6 Tips to Make Your Kid’s Party More Inclusive and Sensory-Friendly

The days get longer, warmer, and sunnier, and for many people, that means it’s time for more get-togethers. Spring and summer are filled with birthday parties, holidays, and celebrations. Still, parties can be challenging for children who might be overstimulated in these situations.

Sensory processing differences are a common challenge for children with autism, anxiety, attention deficit hyperactivity disorder (ADHD) and children with other behavioral or emotional concerns. They might respond differently or even become overwhelmed by a particular sensation. Sensory triggers may include loud sounds, bright or flickering lights, particular smells or textures, crowds or other sensory inputs.

Sound familiar? While your child might not cope with sensory processing differences, you likely know someone who does. A 2021 report in Autism Parenting Magazine found that about 5-16% of school-aged children have a sensory processing difference. That’s every 1 in 6 kids, making it likely to be impacting someone at a birthday party. 

 It’s still possible to host a party that everyone finds fun! A few thoughtful and strategic adaptations can help make gatherings inclusive. People with sensory processing differences appreciate when you make considerations to either help them manage their sensory intake or cope with sensory overload.

Here are 6 tips for hosting a sensory-friendly party:

 1.     Provide a schedule or list of activities in the invite. Many people with autism or other differences or challenges thrive when they know what to expect. However, change or uncertainty can be overwhelming. By knowing what might happen, they can prepare. They might even bring sensory tools for self-regulation during some of the activities.

 2.     Offer multiple snack options. A lot of kids might be picky eaters, including kids with sensory processing difficulties. It’s kind to accommodate both when possible. Consider offering a variety of foods in different colors. Certain textures may also be calming, including chewy or crunchy foods or even thick liquids.

 3.     Minimize loud noises. Some of the most overwhelming triggers for kids with sensory processing differences are loud noises. Avoid using objects which could result in sudden, loud sounds, such as noisemakers and balloons. Alternative fun objects could include squishies, monkey noodles, chewlery, Pop Its or other similar fidget toys. These toys are often fun for kids, and in particular they may help kids with sensory issues to calm themselves and cope.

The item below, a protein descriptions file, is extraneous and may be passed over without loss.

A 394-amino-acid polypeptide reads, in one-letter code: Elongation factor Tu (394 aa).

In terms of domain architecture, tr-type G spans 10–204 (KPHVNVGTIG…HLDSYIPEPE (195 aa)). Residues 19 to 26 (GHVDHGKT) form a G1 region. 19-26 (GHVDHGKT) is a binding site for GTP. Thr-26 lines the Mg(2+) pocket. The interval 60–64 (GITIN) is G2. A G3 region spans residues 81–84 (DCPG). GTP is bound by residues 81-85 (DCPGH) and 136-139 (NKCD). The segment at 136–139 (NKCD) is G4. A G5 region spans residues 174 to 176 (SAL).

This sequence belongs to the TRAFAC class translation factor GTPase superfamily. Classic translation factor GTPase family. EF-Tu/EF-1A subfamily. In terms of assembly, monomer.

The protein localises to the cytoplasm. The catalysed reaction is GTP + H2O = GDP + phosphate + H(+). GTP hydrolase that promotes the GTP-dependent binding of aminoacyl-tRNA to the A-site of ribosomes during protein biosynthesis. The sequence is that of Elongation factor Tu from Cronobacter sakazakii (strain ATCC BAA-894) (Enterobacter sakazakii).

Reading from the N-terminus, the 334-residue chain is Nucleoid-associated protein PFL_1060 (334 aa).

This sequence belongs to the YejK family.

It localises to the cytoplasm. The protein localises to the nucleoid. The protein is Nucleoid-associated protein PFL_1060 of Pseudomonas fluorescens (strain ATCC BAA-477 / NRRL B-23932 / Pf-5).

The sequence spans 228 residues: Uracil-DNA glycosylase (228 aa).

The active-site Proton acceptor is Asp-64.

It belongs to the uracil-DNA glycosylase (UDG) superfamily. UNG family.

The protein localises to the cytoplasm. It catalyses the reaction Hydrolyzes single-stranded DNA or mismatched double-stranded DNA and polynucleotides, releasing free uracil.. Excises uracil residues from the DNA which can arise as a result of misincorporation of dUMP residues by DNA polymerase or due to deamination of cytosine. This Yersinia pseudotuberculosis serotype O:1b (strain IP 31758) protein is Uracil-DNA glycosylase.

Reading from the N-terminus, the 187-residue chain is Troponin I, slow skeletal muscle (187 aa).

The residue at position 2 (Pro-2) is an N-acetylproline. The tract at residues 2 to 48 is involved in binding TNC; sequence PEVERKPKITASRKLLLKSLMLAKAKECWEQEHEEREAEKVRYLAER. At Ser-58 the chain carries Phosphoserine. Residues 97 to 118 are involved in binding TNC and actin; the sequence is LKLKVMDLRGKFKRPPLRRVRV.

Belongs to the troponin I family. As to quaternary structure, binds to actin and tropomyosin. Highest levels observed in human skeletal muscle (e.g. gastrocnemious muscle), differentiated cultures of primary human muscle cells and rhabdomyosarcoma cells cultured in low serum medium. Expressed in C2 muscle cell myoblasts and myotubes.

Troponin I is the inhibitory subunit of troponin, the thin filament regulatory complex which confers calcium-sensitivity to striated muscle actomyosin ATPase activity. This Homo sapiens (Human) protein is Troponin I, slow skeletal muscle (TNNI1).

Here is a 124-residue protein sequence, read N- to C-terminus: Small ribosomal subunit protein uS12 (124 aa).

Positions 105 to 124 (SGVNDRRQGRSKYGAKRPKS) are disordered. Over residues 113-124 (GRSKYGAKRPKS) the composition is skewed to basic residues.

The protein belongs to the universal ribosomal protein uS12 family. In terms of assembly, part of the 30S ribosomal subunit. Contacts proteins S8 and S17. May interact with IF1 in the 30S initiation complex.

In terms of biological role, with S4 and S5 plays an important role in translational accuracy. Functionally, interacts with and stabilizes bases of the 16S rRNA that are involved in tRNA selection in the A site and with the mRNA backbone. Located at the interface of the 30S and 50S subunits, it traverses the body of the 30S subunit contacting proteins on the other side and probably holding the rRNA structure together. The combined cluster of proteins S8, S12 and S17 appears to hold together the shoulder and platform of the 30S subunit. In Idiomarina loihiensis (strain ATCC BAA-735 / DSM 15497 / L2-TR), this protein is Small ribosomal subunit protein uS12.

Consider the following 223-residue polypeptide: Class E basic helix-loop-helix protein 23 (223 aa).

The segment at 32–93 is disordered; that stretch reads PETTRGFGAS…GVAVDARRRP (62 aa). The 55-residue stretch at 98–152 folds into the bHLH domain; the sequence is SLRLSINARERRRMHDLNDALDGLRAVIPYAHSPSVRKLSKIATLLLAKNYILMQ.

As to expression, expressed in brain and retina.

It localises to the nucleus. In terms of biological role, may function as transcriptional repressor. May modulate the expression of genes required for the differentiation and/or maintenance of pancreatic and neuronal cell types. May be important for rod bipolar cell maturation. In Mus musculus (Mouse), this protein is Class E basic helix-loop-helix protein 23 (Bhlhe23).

4.     Provide a quiet zone. Even when noisemakers are minimized, crowds can be challenging for kids with sensory processing difficulties. A great solution is to create a quiet zone. As people arrive, show the quiet zone during the tour, and explain it’s a place to go for some quiet or if they feel overwhelmed. The quiet zone can be a simple space, corner or small room, as long as it is away from loud noises and crowds. Kids should be able to visit it at any time to relax and regulate.

 5.     Include physical activities. All humans benefit from movement, and kids with sensory processing difficulties are no different! A few fun activities to help the kids have fun while moving their bodies include slip-n-slide, bouncy house, trampoline, jump rope, obstacle courses or even a scavenger hunt. If possible, emphasize cooperative team activities over individual competitive games.

 6.     Include tactile activities. Many kids will enjoy creative or messy options, and kids with sensory processing differences especially benefit! Tactile activities engage a variety of sensory inputs. Great examples of tactile activities include art projects, like finger painting, sidewalk chalk, or even making fun creations out of shoe boxes or egg cartons. Bubbles are another wonderful option, as kids can use a bubble wand, blow bubbles, chase bubbles, and even reach into the bubble mixture and feel it on their hands.

Sensory-friendly parties are versatile and fun for a variety of kids! With a bit of thought, many traditional party activities are already or can easily be adapted to include a calming and sensory-friendly approach. With these basic tweaks, kids with a variety of abilities will feel welcome and included at your gathering.

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